A single update to Google’s algorithm has led to a massive dip in traffic for tens of thousands of websites.
The Panda/Farmer update is potentially one of the most significant changes that the search engine giant has enacted in a very long time. But what is it, and how will it affect your rankings?
What is Google Farmer/Panda?
Panda (dubbed Farmer by sections of the tech press) is a major update to the Google search algorithm. It is intended, like most updates, to increase the quality of the results that Google returns. This time around, Google is particularly targeting so-called ‘content farms’; sites that ‘scrape’ content from other locations, or sites that produce ‘shallow’ content that still ranks highly.
Or, at least, this is what has been deduced from Google’s characteristically cryptic announcements. The search engine has denied that the update is specifically targeting content farms, but Matt Cutts, one of its leading lights, has made clear that Google’s intention is to clamp down on scraper sites, while a blog from Google said that “attention has shifted…to content farms.”
Who is being affected?
At the minute, Panda only affects US-based results. But it is widely presumed that the update will be rolled out worldwide in time – so it is important that you consider ways to mitigate its impact.
Panda has already had a devastating impact. Some websites have seen their traffic drop by as much as 40 per cent almost overnight and, by Google’s own calculations, the update has affected some 12 per cent of search queries.
But my website isn’t a content farm…
This is part of the reason that Panda has caused such anger amongst website owners. Although the update was intended to hit content farms and scrapers, it would appear that it has falsely identified a large number of sites as being of low quality. This has had meant that many good quality, legitimate sites have been unfairly penalised.
Google has said that it is tweaking the algorithm, and that it aims to make it more accurate. But this is unlikely to provide much solace to those who have already seen their traffic plummet without reason.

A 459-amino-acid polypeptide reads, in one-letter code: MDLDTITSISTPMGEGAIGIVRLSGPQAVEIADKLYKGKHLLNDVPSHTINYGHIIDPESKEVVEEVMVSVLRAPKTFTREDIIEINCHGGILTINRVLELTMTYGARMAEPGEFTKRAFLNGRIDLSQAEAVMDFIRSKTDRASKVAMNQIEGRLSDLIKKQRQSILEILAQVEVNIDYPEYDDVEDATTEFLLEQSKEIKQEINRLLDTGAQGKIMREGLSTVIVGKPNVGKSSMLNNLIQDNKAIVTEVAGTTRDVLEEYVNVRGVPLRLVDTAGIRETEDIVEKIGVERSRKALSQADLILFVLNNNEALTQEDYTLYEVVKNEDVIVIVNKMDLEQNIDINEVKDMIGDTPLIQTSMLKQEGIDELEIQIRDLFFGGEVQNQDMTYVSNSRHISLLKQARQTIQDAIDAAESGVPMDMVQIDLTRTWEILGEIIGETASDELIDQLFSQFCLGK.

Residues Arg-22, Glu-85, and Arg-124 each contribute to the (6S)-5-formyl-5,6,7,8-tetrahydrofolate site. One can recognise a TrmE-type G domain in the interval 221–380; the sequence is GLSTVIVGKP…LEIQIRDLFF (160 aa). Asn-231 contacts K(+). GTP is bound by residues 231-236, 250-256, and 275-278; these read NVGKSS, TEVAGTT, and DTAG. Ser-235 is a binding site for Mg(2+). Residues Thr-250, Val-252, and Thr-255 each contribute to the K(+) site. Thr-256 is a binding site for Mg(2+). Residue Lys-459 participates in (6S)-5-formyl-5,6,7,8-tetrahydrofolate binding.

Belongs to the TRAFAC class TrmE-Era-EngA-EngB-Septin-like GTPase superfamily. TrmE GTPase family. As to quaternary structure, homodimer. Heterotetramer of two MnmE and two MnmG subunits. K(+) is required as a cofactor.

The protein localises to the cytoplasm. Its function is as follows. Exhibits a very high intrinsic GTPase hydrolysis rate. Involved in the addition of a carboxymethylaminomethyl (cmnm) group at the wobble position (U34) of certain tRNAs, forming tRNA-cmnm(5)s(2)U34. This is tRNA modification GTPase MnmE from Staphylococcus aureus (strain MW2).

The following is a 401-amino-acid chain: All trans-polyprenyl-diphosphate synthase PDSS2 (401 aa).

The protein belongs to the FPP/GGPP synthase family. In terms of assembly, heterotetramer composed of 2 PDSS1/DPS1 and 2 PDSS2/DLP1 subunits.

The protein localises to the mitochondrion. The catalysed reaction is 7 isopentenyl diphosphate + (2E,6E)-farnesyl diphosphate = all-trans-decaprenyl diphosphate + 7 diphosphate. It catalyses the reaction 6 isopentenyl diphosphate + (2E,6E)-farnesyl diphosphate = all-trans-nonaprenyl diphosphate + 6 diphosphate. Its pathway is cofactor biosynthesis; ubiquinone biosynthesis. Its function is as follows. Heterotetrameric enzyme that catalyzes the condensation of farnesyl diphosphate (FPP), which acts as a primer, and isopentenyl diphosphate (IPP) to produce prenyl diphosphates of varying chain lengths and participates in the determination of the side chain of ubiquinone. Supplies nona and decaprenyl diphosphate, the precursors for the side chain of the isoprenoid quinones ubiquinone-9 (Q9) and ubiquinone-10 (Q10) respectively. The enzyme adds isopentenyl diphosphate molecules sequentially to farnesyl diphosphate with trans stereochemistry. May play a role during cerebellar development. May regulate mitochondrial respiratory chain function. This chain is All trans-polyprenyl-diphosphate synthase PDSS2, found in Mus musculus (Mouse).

What can I do?
SEO experts are still trying to understand the full implications of Panda/Farmer. But some tips have already emerged to help you mitigate the impact of the update on your site.
- Check if Panda is the problem. Look at your analytics. When did
you start noticing a dip in traffic? Panda came into effect on
February 24th, so if the dip occurred before or much after this date,
it could well be a result of some other change you have made to your
site. Given that Panda currently only affects US-based queries, you
can also pinpoint the problem by filtering for US-only visits in your
Look at individual pages. Panda operates on a page-level basis. It considers whether or not individual pages on your site are likely to be providing low-value, shallow, or scraped content, and penalises them accordingly. You can therefore work out which parts of your site are falling foul of the algorithm by identifying the pages that have performed particularly badly since the change.
It is important to remember, though, that Google has said that entire sites may be treated less favourably as a result of individual pages. It is therefore important that you try to create great content on every page of your site.
- Create deep, unique content. The basic tenets of SEO remain the
same. Don’t try to second-guess the algorithm; instead, try to create
the sort of content that you would like to see on the web: high
quality, unique, authoritative content. The days of blatant
keyword-spamming, where whole pages were just filled with nonsense,
are basically gone. But many website owners still think they can drive
traffic by building content solely around those keywords. This isn’t
enough – and this is exactly what Panda has targeted. Think about what
you can do to make your content unique, and how you can make your
content valuable to users.
- If you’re aggregating, do more.
Of course, some sites have a valid reason for aggregating content. You might be presenting information on a specific topic from a range of different bodies, for example. In these cases, it is vital that you also provide some ‘added value’. Add some high-quality content of your own – something that is more than just ads, and that is regularly updated where relevant. This will help to illustrate to Google that yours is a legitimate aggregation operation.
The same goes for duplicate content. There are plenty of situations in which it is legitimate for sites to duplicate content, either across their own pages or across multiple domains. But regardless of your intentions, if you handle this clumsily you risk being penalised.
Google has indicated that the rel=canonical link element is a good way of handling duplicate content across several domains. You can read more about it here.
The implications of Panda/Farmer are still being taken in. But broadly, the principles remain the same: Google will treat you well if you create unique, authoritative, high-quality content.